who wants to study the arts, the sci-
ences, or any of the greatest studies
in the world. Dr. Finegan also stated
that State College was not only the
State College in name but also in fact
and logically should be the one state
university, and so far as he would be
able to influence legislation not one
penny of appropriation would go to
any other institution until State Col-
lege was liberally taken care of.
Naturally the members of the alum- |
ni association, who always have the
interest of the College very close to
their hearts, were very much pleased
with Dr. Finegan’s pronounced assur-
ance of his interest and future co-op-
eration in the welfare of the College. |
The commencement exercises prop-
er were held in the auditorium on
Wednesday morning when some three
hundred young men and women were
given their degrees and diplomas. The
Junior Assembly on Wednesday even-
ing closed the week’s exercises. Fol-
lowing is a list of the Centre coun-
tians who were awarded diplomas and
the courses in which they graduated:
Commerce and Finance—J. H. Brennan,
Bellefonte; J. L. Kessler, Millheim.
Education and Psychology-—H. N. Ed- '
miston, State College.
History and Political Science—William
Etters, State College.
Modern Language and Literature—(G. S.
Wykoff, State College.
Home Economics—Edith M. Detwiler,
Smullton; Helen M. E. Foster, Juliet M.
Grazier, Sarah E. Taylor and Mrs. Carrie
E. Hibshman, all of State College.
Vocational Home Economics—Nellie S.
Watts, State College.
Agronomy—R. E. Thomas, State College.
Horticulture—A. E. Shirk and R. 8. Tay-
lor, State College.
State College.
Electrical Xngineering—P. M. Gentzell,
Bellefonte; BE. T. Gramley, Spring Mills;
A. A. Skene, State College.
Industrial Education—George H. Re-
sides, State College.
Industrial Engineering—D. C.
and T. B. Foster, State College.
Mechanical Engineering—C. W.
and IE. M. Struble, State College.
Mining Eengineering—E. B.
Moshannon. :
Industrial Chemistry—Philip S.
hart, Bellefonte.
Engineering—P. B. Kapp,
Send it to Ye Editor.
Tax collector Levi A Miller, of
Spring township, had what he terms
a peculiar surprise a few days ‘ago.
In order to have something on hand
“for medical purposes only” he decid-
ed it would be the part of wisdom to
make a little dandelion wine. When
the wine was ready for bottling he
discovered that he was short of bottles.
To help him out of his dilemma, Mrs.
Miller called attention to the fact that
there was a whole case of soft drink
bottles in the cellar that could be
Therefore the genial tax collector
hied himself forthwith to the cellar
and in due time uncovered -the case
of supposedly empty bottles, but was
very much surprised, upon examina-
tion, ‘to find them all full. In total
ignorance of what the bottles contain-
ed he opened one and sampled it, and
was rather pleased to find the con-
tents to be a very good quality of
sweet cider. Then the fact dawned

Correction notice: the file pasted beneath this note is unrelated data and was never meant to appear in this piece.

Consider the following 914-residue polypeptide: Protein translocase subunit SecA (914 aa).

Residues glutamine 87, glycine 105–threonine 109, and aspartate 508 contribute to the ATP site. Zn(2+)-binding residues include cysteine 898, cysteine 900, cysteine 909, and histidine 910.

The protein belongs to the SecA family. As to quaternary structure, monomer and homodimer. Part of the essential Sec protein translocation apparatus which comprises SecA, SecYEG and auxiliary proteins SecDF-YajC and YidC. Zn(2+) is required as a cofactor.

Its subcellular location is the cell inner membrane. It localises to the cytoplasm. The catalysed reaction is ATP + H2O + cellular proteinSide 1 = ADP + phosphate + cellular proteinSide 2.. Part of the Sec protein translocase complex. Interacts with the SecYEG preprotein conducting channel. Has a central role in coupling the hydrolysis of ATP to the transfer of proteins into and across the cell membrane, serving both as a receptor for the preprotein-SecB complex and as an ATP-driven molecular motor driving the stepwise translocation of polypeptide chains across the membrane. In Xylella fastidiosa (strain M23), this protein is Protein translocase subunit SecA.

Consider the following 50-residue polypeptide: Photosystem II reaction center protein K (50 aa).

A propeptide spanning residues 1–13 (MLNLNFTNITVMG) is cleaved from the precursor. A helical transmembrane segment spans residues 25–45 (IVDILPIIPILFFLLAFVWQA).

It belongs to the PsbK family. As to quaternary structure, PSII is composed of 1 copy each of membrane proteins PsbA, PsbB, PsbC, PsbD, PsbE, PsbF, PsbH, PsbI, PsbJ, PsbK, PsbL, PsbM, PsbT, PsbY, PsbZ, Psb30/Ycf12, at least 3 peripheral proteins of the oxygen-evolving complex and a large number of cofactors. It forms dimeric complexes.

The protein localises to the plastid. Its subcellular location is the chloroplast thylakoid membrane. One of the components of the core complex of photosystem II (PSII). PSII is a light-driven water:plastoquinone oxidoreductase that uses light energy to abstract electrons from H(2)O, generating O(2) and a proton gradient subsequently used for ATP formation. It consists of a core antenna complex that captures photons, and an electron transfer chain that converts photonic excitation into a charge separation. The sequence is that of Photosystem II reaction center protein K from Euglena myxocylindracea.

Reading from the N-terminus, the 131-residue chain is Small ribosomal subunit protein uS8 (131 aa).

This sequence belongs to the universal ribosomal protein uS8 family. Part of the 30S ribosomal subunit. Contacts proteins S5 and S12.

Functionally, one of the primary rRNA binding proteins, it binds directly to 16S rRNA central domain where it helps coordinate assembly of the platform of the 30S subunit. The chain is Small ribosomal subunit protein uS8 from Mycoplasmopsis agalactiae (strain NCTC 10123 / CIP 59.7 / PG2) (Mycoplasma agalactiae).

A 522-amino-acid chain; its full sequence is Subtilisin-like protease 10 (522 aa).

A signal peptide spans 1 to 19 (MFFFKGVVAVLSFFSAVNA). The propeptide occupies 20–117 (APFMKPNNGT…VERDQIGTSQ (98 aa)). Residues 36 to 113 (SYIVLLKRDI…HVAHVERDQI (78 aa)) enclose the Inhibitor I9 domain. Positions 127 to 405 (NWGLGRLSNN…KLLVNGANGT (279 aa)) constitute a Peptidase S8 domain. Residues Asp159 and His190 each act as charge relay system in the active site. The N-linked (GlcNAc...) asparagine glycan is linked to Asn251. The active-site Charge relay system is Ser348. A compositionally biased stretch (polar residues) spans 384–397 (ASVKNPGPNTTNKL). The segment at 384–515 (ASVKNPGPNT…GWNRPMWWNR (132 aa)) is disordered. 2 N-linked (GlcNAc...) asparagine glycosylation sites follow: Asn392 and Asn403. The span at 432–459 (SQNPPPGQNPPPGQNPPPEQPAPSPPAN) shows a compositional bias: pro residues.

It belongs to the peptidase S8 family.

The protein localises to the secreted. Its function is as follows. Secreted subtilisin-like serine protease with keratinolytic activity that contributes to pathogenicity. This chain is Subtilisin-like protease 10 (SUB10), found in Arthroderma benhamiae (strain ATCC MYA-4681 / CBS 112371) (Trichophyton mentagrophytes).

upon him that ten years ago, when
cider was plenty and much cheaper
than it has been the past few years,
he had made several barrels of it
and had bottled a portion of it for
use during the winter. The case in
question had evidently been lost sight
of and buried beneath some other
stuff in the cellar had lain there all :
this time.
The finding of the cider places Mr.
Miller in a rather peculiar position.
He realizes that at the age of ten
years the cider may have become more
or less intoxicating. He realizes the
fact that prohibition advocates tell
us that strong drink has driven young
men from lines of sobriety, industry
and frugality to a career of drunken-
ness, indolence and wastefulness. That
strong drink is responsible, directly
or indirectly for three-fourths of all
crime committed, and four-fifths of
all murders perpetrated in the land.
And now comes the dilemma. Mr, Mil-
ler does not want to be a party to
anything that would connect him with
such transgressions of the law, and
he would like to know what to do
with the other twenty-three bottles
of cider, which he admits tastes all
And that is the reason we say “send
it to ye editor.” He will see that no
young man or woman gets the least
bit of it.
display in the Potter-Hoy hardware
store last Thursday morning, Mrs.
George Martz, of Lemont, inadvert-
ently stepped forward without notic- |
ing where she was going and fell |
down the steps leading to the base-
ment. In addition to nervous shock
and bruises she sustained a fracture
of her left arm. A physician was
promptly summoned who reduced the
fracture and Mr. Potter conveyed her
to her home in his car. Mrs. Martz is
seventy-four years old and naturally
will mind the injury more than a
younger person. To avoid another
like accident a gate has been placed
at the head of the stairway.
While examining the basket |
Organization Will be Known as Nick-
el Fabricating Company.
{ ——
| The “Watchman” last week an-
; nounced that the Business Men’s Asso-
, ciation of Centre county had decided
| to undertake the sale of $50,000 worth
{of bonds for the establishment of a
{ new industry in Bellefonte, and offi-
{cial announcement was made this
week that the new corporation will be
known as the Nickel Fabricating com-
pany. Its purpose is to manufacture
I articles of pure nickel and nickel-al-
loys, and will utilize for its raw ma-
terials the new production in mallea-
i ble nickel and nickel-alloys developed
by Dr. C. T. Hennig, of Bellefonte.
. There has long been a well-estab-
| lished demand for products made of